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Management article
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Reference no. U9701B
Authors: Edward Prewitt
Published by: Harvard Business Publishing
Published in: "Harvard Management Update", 1997

Abstract

Much has been written about learning organizations. Here the nature of adult learning is examined, including the fact that spending on corporate education has grown by about 5% a year for the past decade to nearly $60 billion annually--about half of the total spending on higher education in the United States. Though continuous learning has become a core skill and aspiration at leading organizations, it is not clear that the distinct character of adult learning is yet appreciated. For optimal results, organizations should ground new material in the familiar because the older people get, the harder time they have remembering isolated data. The practical applications of learning should be readily apparent, and a range of learning options should be offered, tailored to varying learning styles. Finally, new technologies are ideal for bringing learning to every employee.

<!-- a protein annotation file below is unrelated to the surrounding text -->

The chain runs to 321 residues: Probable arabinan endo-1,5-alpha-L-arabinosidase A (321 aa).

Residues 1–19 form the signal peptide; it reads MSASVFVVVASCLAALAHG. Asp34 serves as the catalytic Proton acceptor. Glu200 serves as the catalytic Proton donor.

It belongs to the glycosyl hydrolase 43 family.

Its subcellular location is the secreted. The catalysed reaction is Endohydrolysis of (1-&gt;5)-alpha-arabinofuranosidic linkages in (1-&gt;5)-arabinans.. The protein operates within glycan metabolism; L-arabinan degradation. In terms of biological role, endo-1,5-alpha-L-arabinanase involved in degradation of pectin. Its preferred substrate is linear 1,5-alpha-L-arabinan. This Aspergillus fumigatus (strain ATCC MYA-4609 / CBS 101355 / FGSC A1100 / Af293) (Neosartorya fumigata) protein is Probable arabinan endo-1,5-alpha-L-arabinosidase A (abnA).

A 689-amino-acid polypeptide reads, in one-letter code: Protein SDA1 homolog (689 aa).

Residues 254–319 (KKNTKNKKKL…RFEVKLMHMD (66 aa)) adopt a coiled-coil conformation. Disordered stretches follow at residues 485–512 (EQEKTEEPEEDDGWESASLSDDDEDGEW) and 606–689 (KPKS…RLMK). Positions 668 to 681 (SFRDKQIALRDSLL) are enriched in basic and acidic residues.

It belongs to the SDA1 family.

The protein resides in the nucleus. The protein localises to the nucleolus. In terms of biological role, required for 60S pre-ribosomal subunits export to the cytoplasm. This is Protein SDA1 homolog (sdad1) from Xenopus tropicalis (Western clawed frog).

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Abstract

Much has been written about learning organizations. Here the nature of adult learning is examined, including the fact that spending on corporate education has grown by about 5% a year for the past decade to nearly $60 billion annually--about half of the total spending on higher education in the United States. Though continuous learning has become a core skill and aspiration at leading organizations, it is not clear that the distinct character of adult learning is yet appreciated. For optimal results, organizations should ground new material in the familiar because the older people get, the harder time they have remembering isolated data. The practical applications of learning should be readily apparent, and a range of learning options should be offered, tailored to varying learning styles. Finally, new technologies are ideal for bringing learning to every employee.

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